All of the ghost sightings are handled in a powerfully surreal way. The sight of Miss Jessel's ghost on a distant bank is inexplicably terrifying, maybe because her blank stillness is so incongruous with what we're used to in this genre, which usually depicts ghosts as being in various stages of raging histrionics. Somehow, the stillness of this one terrifies more. Her stillness creates an unbearable tension. You feel on the edge of your seat with the idea that she may suddenly look at you, or scream, explode somehow into violence, so that finally the very idea that she may move at all is unbearable, and it's a relief when the camera cuts away from her and she's off the screen. (Although as with any good suspense, you want it to come right back and scare you again!Read more ›
Deborah Kerr's character is hired as a Governess to care for two young children. Both children were mainly in the care of their very well-to-do Uncle that is not so great at taking care of anything but his own needs but his niece and nephew are looked after well inspite of his ego. Kerr's character is interviewed by the Uncle to care for his young family and was somewhat persuaded to take the job because of his flirtations win her over.
Little did she know that upon entering the job, the new Governess was quickly hurried to a mansion in the country away from everyone and anything. The children had a house-maid that watched over them but she couldn't be a Mother like the job entitled her to be. The children lost their parents when they were very young and they both went through two prior tenants that Kerr was instantly replacing as Governess. She was told that both tenants had died but not how within year of her new job.
Kerr fell in love with the children and quickly noticed how much they both loved one another as siblings. So much love, that they took on strange and frightining personalities that began to scare the Governess. Obligated to find the answer for the behavior, Kerr nearly met her own death and termination of her job while trying to take hold of the forces that were around her and beginning to take shape physically.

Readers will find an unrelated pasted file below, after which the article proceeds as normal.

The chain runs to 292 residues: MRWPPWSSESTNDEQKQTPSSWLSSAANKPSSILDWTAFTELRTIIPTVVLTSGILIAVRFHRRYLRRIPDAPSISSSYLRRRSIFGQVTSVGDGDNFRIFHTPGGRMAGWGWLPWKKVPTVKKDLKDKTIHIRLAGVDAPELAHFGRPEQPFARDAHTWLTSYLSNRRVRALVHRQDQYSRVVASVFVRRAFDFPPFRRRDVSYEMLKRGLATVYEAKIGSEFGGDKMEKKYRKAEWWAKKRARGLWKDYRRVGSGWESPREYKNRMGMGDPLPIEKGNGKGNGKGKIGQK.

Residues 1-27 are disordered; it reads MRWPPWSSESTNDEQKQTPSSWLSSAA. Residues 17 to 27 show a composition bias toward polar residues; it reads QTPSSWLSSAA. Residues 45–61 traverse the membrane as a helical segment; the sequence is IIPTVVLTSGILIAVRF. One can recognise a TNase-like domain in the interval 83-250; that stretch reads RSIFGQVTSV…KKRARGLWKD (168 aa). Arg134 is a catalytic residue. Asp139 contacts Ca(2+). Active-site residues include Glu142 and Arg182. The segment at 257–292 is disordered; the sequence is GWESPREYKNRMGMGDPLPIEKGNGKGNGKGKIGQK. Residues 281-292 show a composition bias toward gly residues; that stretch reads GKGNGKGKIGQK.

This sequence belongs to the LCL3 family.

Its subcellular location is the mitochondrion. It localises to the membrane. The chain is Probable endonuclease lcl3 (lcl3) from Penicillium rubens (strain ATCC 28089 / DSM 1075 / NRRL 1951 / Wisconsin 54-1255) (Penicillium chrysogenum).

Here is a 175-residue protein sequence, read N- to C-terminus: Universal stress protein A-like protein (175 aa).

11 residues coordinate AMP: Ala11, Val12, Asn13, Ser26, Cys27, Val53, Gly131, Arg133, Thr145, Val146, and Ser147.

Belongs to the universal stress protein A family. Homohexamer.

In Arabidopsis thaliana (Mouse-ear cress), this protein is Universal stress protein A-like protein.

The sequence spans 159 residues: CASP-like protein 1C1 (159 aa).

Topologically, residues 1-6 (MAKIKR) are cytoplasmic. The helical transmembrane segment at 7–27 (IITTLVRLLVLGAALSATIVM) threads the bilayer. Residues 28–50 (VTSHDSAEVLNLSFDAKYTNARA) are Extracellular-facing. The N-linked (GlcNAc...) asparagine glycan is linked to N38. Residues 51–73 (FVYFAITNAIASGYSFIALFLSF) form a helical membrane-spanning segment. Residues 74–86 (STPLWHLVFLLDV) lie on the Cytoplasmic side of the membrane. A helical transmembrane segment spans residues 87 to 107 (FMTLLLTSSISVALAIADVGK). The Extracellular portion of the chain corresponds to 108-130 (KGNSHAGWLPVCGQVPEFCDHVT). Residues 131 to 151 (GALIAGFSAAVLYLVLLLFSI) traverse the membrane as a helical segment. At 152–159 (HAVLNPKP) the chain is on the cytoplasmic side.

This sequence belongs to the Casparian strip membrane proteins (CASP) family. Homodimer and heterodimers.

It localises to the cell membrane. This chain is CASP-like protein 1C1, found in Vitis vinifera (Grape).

I loved this film and I will not reveal the entire story but I will say that it didn't " drag along " the story. It is worth it's weight and gold!!!!
Most recent customer reviews
One of the best 'horror' movies, not that there's much competition. Worth a blind buy if you haven't seen it yet but like creepy movies. Read morePublished 1 month ago by Whateverman
This adaptation of Henry James's "Turning of the Screw" never fails to scare my socks off. I have many favourite moments in this film, but I'm not going to tell you about... Read morePublished on July 25 2013 by D. G. Anderson
After "The Ininvited" (1944), this has to be the best ghost story ever. It may have been "bested" by Robert Wise's "The Haunting" (1963), but there's... Read morePublished on April 29 2004 by R. Gawlitta
This film is very scary. I once watched it when i was very young and i couldn't sleep for years!!!
I watched it recently and it was very good.
(...)It would be wrong to contribute this film to a long list of ghost stories per se, for these ghosts as we perceive them, are far removed from the 'boo' variety that so many of... Read morePublished on Jan. 21 2004 by Mary F. Sibley
THE INNOCENTS is an incredible adaptation of Henry James' literary masterpiece THE TURN OF THE SCREW. Read morePublished on Aug. 16 2003
I didn't like the storyline and I especially didn't care for the ending.Published on June 18 2003 by Roxxy D'Burtonite